Transcutaneous Auricular Vagal Electrostimulation and Its Effect in Parkinson’s Disease Patients
Parkinson's disease (PD) is a progressive disease caused by the deterioration of dopaminergic neurons. It is associated by motor symptoms that are usually adequately treated with drugs in early PD. Patients also suffer from non-motor symptoms. Their cause is not fully understood, but one hypothesis is that they arise from degeneration of other diffuse neuromodulatory systems (DNMS) involved in motor and cognitive function, mood and metabolism.
Although certain drugs are able to modulate the DNMS, they are often associated with side effects. A new treatment option is vagal nerve stimulation. Recent studies show its ability to alter DNMS through different nuclei in the brainstem. Transcutaneous auricular vagus stimulation (taVNS) is a non-invasive technique applied at the auricular branch of the vagus nerve. An electrode is placed on the outer part of the ear. The frequency of stimulation appears to be the determining factor in its efficacy . Not much is known about regions actually stimulated with taVNS. Our study is the first to examine the effect of taVNS in early and late PD patients using fMRI to compare the difference between two commonly studied frequencies on strictly defined regions of interest (ROI) to avoid multiple comparison problem.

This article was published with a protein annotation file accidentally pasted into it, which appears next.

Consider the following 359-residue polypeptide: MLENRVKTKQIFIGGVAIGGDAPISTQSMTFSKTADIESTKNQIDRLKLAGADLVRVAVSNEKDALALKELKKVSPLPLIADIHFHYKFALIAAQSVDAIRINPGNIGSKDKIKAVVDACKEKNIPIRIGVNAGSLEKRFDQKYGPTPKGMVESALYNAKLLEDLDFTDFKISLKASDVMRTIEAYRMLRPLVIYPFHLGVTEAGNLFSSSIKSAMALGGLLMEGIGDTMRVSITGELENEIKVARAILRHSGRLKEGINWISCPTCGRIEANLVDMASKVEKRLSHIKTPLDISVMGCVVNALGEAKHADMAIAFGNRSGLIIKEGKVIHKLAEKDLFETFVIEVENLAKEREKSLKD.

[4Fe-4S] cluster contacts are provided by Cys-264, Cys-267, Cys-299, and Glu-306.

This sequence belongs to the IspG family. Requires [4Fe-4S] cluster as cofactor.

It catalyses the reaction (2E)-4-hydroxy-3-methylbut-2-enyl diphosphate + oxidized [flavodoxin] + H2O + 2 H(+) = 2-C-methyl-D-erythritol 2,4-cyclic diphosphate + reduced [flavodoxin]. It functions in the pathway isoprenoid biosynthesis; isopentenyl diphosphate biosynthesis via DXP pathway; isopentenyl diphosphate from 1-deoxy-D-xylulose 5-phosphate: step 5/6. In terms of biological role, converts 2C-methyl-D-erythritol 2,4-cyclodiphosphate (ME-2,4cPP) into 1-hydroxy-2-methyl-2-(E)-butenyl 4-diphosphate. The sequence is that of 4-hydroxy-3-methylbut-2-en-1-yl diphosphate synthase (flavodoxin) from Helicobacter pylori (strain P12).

Knowledge about effects of stimulation of DMNS could lead to broader understanding of various cognitive disorders.
We have two main hypotheses:
- taVNS will stimulate predetermined nuclei of DNMS in the brainstem (ROI);
- the response to stimulation will vary depending on the stage of disease.
25 Hz (the most commonly studied), 100 Hz (most efficient) and a sham frequency of taVNS are used on each participant. Stimulation is delivered in randomized order during the same session of fMRI recording with pauses in between. fMRI is used to measure the response of ROI. We aim to enroll 20 participants in early stage of disease and 20 patients in progressive stage.
Given the early stage of the research, we can only speculate on the results. We believe that taVNS will activate the DNMS, but the extent of the response may vary depending on the stage of the disease and the frequency used.
Major limitations lie in the small number of participants, the heterogeneity of the group and lack of healthy controls - early stage PD patients are used as one. Having only neuroimaging data, we can see the correlation between stimulation and activation of certain structures, but clinical interpretation is limited.
 R. Sclocco, R. G. Garcia, N. W. Kettner, H. P. Fisher, K. Isenburg, M. Makarovsky, J. A. Stowell, J. Goldstein, R. Barbieri, and V. Napadow, “Stimulus frequency modulates brainstem response to respiratory-gated transcutaneous auricular vagus nerve stimulation,” Brain Stimulation, vol. 13, no. 4, pp. 970–978, 2020.